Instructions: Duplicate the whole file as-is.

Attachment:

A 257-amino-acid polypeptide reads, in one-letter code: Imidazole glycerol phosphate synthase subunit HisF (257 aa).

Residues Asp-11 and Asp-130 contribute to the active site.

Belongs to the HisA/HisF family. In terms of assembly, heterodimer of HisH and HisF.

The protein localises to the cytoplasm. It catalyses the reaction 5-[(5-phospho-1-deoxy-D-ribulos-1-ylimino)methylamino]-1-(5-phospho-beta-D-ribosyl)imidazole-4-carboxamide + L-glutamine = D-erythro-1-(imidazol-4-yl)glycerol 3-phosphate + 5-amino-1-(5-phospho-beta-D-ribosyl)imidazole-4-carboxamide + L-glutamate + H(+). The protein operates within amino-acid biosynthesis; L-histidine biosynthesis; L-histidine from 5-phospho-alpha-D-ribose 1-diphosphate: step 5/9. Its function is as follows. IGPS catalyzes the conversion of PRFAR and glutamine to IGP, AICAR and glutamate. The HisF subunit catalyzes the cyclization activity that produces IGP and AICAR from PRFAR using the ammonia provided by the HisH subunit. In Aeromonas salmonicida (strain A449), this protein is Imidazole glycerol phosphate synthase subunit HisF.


A 257-amino-acid polypeptide reads, in one-letter code: Imidazole glycerol phosphate synthase subunit HisF (257 aa).

Residues Asp-11 and Asp-130 contribute to the active site.

Belongs to the HisA/HisF family. In terms of assembly, heterodimer of HisH and HisF.

The protein localises to the cytoplasm. It catalyses the reaction 5-[(5-phospho-1-deoxy-D-ribulos-1-ylimino)methylamino]-1-(5-phospho-beta-D-ribosyl)imidazole-4-carboxamide + L-glutamine = D-erythro-1-(imidazol-4-yl)glycerol 3-phosphate + 5-amino-1-(5-phospho-beta-D-ribosyl)imidazole-4-carboxamide + L-glutamate + H(+). The protein operates within amino-acid biosynthesis; L-histidine biosynthesis; L-histidine from 5-phospho-alpha-D-ribose 1-diphosphate: step 5/9. Its function is as follows. IGPS catalyzes the conversion of PRFAR and glutamine to IGP, AICAR and glutamate. The HisF subunit catalyzes the cyclization activity that produces IGP and AICAR from PRFAR using the ammonia provided by the HisH subunit. In Aeromonas salmonicida (strain A449), this protein is Imidazole glycerol phosphate synthase subunit HisF.